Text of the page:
I pointed to the Sangre de Cristo mountains, about to be hit with late afternoon light and I said, “See those? Those are MY mountains. And these fields here? They’re mine. And that immense changing sky? That’s mine, too. There’s a river over there. It’s one of the perqs of living here. It’s my river.” I said “my” but in fact, I belong to them, heart and soul.
She’s the friend who acted as my real estate agent when I wanted to move here. She said, “I was so worried when you said you wanted to live here. I couldn’t imagine you not hating it.”
“I knew I wouldn’t hate it.” My heart filled as it often does here in Heaven. “It’s the best thing I ever did, move here. But no, it’s not sexy. It’s legit.”
Today I went to visit the dogs and take a drive through the legit part of Colorado where I live, past the neat, rich Amish farms, the small herds of sheep, the cattle on the distant fields, the two beautiful mules near the kennel. Summer birds swooped and hunted and sun behind the San Juans made them silhouettes. Fields that had been irrigated were filled with wild iris.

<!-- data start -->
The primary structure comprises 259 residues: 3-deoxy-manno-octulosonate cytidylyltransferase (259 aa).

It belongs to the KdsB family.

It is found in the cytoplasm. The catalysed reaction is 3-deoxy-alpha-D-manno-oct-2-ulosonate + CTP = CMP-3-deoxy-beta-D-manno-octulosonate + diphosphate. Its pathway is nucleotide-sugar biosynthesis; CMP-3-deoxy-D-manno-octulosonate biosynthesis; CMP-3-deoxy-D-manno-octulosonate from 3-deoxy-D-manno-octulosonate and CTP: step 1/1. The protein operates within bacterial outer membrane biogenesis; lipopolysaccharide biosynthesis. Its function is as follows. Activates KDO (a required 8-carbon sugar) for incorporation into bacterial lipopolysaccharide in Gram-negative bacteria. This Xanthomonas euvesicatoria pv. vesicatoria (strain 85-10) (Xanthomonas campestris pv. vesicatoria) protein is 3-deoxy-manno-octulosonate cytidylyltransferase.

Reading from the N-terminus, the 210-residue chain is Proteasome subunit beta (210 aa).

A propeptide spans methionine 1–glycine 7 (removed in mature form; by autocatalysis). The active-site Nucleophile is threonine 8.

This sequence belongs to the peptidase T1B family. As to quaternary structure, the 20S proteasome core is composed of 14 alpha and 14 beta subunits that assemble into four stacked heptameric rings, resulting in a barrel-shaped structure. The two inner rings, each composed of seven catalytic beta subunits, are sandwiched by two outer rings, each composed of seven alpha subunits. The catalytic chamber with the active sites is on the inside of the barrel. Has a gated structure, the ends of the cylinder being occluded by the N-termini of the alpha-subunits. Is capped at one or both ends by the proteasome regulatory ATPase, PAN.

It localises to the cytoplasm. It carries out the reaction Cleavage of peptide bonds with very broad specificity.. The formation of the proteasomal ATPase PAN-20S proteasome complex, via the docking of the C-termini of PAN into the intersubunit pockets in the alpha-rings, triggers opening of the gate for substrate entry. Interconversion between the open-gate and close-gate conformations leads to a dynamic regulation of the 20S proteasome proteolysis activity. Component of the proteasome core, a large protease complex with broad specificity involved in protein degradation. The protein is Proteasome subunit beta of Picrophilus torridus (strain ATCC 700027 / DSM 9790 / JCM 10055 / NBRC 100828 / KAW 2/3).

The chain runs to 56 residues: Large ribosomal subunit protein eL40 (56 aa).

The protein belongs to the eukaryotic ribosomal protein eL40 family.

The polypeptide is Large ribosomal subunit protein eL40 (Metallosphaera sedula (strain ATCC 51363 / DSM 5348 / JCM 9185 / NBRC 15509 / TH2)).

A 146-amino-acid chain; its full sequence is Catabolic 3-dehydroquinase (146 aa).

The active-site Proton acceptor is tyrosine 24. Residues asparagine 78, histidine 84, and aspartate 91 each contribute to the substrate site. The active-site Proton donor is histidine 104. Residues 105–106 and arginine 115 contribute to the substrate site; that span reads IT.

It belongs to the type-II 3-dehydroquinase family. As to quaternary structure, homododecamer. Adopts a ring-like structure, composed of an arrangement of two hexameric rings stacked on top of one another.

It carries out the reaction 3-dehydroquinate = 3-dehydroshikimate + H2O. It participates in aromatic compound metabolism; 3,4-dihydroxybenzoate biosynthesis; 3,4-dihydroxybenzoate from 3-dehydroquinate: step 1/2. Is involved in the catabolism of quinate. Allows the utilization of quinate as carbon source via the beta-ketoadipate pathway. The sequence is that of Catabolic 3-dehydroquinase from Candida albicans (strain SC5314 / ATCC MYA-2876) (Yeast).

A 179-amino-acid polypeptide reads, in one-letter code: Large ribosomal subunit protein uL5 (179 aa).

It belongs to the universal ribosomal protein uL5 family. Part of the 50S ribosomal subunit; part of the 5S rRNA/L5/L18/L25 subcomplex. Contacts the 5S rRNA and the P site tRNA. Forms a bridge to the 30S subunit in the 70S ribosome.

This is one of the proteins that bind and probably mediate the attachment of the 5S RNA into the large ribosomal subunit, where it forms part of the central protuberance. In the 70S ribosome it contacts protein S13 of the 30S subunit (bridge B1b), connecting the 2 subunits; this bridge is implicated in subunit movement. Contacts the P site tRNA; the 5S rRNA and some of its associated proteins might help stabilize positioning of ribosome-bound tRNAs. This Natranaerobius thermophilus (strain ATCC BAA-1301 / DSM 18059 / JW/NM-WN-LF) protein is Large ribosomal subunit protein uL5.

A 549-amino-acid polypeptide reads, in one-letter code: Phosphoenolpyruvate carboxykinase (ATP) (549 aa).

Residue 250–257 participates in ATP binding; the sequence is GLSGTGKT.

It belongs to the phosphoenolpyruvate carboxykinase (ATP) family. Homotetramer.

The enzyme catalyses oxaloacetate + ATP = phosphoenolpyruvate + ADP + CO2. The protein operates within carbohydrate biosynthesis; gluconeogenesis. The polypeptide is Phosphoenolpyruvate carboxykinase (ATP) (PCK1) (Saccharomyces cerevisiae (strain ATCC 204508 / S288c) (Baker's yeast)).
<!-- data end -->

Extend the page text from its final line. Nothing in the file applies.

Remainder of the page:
Not in the least sexy.
Things around here feel chaotic, but I think it’s the wind. The wind blows in the San Luis Valley (it’s famous for it) but not (so far in my experience) as it has this winter and spring. You can almost see the moisture evaporating from the flowers. Whoever set up my yard had the wind in mind. The side yard (where my garden is, usually) is sheltered on all sides. Outside my back (side) door is a concrete ramp with a wall and a covering over it. It’s wonderful in winter and the wall blocks the wind from the west. On the east side of the yard is a tall lilac hedge the blocks the wind from the east. A fench blocks the north wind and I put up a privacy fence on the south that blocks any remaining stray wind (and some traffic noise).
The yard is a little oasis, shelter from the storms. I’ve even figured out how to set it up, finally. I look forward to being able to do that.
The other day my doc (a sincere, caring young woman who spent a couple years in Africa helping people with HIV) confessed that the wind makes her grumpy, all other weather is fine, but wind? My PT was very stressed out because of the wind on one of the days I went for therapy. “I can’t stand this wind,” he said. It was a very windy day; that is true. I didn’t park in front of the light post. Who knew? It made me think of James Michener’s Centennial,